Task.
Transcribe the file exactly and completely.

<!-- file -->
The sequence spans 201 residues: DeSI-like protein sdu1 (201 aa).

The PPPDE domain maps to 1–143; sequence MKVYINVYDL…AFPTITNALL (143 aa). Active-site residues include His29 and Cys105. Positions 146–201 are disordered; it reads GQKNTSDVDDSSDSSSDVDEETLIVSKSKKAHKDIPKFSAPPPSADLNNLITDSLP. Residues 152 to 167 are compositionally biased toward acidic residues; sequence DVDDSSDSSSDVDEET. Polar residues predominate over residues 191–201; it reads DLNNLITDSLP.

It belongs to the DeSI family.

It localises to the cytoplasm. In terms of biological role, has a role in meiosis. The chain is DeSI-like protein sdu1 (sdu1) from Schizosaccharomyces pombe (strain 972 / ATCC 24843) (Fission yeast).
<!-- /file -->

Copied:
The sequence spans 201 residues: DeSI-like protein sdu1 (201 aa).

The PPPDE domain maps to 1–143; sequence MKVYINVYDL…AFPTITNALL (143 aa). Active-site residues include His29 and Cys105. Positions 146–201 are disordered; it reads GQKNTSDVDDSSDSSSDVDEETLIVSKSKKAHKDIPKFSAPPPSADLNNLITDSLP. Residues 152 to 167 are compositionally biased toward acidic residues; sequence DVDDSSDSSSDVDEET. Polar residues predominate over residues 191–201; it reads DLNNLITDSLP.

It belongs to the DeSI family.

It localises to the cytoplasm. In terms of biological role, has a role in meiosis. The chain is DeSI-like protein sdu1 (sdu1) from Schizosaccharomyces pombe (strain 972 / ATCC 24843) (Fission yeast).